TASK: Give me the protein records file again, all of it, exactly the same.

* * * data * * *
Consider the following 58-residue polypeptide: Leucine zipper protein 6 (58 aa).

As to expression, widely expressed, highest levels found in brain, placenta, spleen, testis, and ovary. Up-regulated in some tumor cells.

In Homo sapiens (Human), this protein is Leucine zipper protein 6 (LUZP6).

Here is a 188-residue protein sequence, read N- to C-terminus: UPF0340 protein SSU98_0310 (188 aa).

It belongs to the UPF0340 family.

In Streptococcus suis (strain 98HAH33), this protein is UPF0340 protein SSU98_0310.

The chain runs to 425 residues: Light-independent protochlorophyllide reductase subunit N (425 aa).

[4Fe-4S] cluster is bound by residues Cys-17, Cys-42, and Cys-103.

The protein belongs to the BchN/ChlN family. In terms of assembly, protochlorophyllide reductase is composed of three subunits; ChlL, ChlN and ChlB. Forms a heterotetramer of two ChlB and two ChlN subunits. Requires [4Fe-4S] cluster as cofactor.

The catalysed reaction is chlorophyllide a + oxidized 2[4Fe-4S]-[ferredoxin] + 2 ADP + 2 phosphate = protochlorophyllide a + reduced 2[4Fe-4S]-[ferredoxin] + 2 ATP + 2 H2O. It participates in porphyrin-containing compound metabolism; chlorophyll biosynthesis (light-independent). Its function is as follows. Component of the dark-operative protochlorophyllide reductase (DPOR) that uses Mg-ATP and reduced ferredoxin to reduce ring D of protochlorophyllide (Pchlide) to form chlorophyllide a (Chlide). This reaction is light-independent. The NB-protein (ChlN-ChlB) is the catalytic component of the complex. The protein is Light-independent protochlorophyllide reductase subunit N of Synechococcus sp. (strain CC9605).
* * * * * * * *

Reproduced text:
Consider the following 58-residue polypeptide: Leucine zipper protein 6 (58 aa).

As to expression, widely expressed, highest levels found in brain, placenta, spleen, testis, and ovary. Up-regulated in some tumor cells.

In Homo sapiens (Human), this protein is Leucine zipper protein 6 (LUZP6).

Here is a 188-residue protein sequence, read N- to C-terminus: UPF0340 protein SSU98_0310 (188 aa).

It belongs to the UPF0340 family.

In Streptococcus suis (strain 98HAH33), this protein is UPF0340 protein SSU98_0310.

The chain runs to 425 residues: Light-independent protochlorophyllide reductase subunit N (425 aa).

[4Fe-4S] cluster is bound by residues Cys-17, Cys-42, and Cys-103.

The protein belongs to the BchN/ChlN family. In terms of assembly, protochlorophyllide reductase is composed of three subunits; ChlL, ChlN and ChlB. Forms a heterotetramer of two ChlB and two ChlN subunits. Requires [4Fe-4S] cluster as cofactor.

The catalysed reaction is chlorophyllide a + oxidized 2[4Fe-4S]-[ferredoxin] + 2 ADP + 2 phosphate = protochlorophyllide a + reduced 2[4Fe-4S]-[ferredoxin] + 2 ATP + 2 H2O. It participates in porphyrin-containing compound metabolism; chlorophyll biosynthesis (light-independent). Its function is as follows. Component of the dark-operative protochlorophyllide reductase (DPOR) that uses Mg-ATP and reduced ferredoxin to reduce ring D of protochlorophyllide (Pchlide) to form chlorophyllide a (Chlide). This reaction is light-independent. The NB-protein (ChlN-ChlB) is the catalytic component of the complex. The protein is Light-independent protochlorophyllide reductase subunit N of Synechococcus sp. (strain CC9605).